Britain should rightly be proud of Plant Oxford. As British success stories go, Plant Oxford – or Cowley as it has traditionally been known – joins a patchwork quilt of modern-day success stories made up of Nissan's Sunderland plant, Toyota's Burnaston facility and Honda's Swindon factory
The story began with the Morris Oxford 'Bullnose' back in 1913 - a car most notable for its bullnose-styled radiator and the fact it helped to bring affordable motoring to the masses.
Several iterations of the Oxford followed, and to do its bit for the war effort, the factory even turned its hand to making Tiger Moth aircraft, ambulances, military trucks, jerry cans, components for Horsa gliders, parachutes and even iron lungs!
By 1948 the factory was building the iconic Morris Minor of which it manufactured more than a million of the familiar curvy car.
But it was in 1959 the factory started to build the Morris Mini Minor and constructed a total of 601,817 Minis by 1968.
But that wasn't the end of Cowley's production days. The factory built a plethora of innovative and not so innovative cars for the rest of the twentieth century.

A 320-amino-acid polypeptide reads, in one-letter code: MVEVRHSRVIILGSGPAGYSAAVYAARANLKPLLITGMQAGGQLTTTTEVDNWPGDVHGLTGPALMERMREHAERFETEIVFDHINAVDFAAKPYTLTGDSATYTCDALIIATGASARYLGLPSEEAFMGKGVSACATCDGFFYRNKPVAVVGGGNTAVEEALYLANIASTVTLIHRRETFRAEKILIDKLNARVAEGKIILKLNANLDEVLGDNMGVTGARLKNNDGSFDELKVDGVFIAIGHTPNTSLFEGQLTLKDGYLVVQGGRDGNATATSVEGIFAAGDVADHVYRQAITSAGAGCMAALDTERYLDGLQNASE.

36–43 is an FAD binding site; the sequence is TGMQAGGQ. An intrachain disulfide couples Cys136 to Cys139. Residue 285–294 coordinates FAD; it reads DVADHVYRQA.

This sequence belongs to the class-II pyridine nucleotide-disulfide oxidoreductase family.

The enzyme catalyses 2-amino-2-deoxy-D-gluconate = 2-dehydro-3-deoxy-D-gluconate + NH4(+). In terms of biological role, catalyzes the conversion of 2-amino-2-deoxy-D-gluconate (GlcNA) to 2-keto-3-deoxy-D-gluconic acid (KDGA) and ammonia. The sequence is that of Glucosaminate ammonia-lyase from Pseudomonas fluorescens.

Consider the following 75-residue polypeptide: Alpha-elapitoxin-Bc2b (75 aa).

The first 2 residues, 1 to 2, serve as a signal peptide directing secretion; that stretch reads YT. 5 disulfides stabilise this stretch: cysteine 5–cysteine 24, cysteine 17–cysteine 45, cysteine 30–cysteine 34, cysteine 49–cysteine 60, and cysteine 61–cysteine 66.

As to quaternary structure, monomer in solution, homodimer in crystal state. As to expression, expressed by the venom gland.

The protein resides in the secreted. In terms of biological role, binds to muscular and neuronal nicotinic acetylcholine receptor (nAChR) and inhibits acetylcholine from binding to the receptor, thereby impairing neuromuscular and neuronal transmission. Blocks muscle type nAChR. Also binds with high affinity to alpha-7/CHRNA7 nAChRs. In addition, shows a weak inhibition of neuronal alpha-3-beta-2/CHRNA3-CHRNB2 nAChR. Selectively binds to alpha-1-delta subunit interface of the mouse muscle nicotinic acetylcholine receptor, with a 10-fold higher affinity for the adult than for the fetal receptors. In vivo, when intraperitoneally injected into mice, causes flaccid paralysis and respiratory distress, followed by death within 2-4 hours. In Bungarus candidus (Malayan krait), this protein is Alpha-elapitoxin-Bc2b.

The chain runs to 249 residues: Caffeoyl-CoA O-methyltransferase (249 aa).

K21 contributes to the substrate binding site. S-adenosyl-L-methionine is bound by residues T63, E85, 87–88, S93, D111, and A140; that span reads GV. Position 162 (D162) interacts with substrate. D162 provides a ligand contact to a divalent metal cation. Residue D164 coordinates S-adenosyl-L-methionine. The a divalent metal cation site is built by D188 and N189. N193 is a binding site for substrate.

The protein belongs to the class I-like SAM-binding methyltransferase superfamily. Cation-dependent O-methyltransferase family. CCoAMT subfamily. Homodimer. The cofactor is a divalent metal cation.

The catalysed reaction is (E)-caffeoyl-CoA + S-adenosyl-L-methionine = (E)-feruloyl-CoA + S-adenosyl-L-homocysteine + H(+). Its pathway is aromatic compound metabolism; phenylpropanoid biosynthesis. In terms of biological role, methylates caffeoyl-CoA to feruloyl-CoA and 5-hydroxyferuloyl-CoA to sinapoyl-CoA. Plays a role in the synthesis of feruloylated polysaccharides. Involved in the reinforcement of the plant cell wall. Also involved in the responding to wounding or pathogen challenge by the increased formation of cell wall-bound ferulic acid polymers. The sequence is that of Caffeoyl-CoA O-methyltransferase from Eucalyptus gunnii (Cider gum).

There was the revolutionary BMC 1100 and 1300, and for one year only that British-favourite the MG Midget/Austin Healey Sprite. And during the strike-ridden 70s, Cowley was building the far from loveable Morris Marina and the curiously cheese-shaped Princess series.
Later, Cowley workers had the pleasure of producing the Austin Maestro – complete with its talking dashboard – and, in the days of when Austin Rover was in partnership with Honda, the Rover 800 and the Honda Accord in the late 1980s.
BMW Group ownership beckoned in 1994 and by 1998 the factory was building the retro Rover 75 - the best engineered Rover for decades.
But it wasn't to last - the Germans sold Rover Group in 2000 but kept Cowley. One year later, renamed Plant Oxford and kitted out with the latest equipment costing £230m, Cowley began building the new Mini, and since the Oxfordshire factory has built 2.25m of them.
Speaking on the future of the plant, BMW AG board member Harald Krueger said: "We have ambitious growth plans for Mini and are now preparing for the launch of the next generation of the Mini family.
"We will grow the model range in the coming years and our volume expectations in the medium term will see Mini reaching well beyond the current 300,000 annual car sales worldwide."
Read about Cowley's centenary celebrations HERE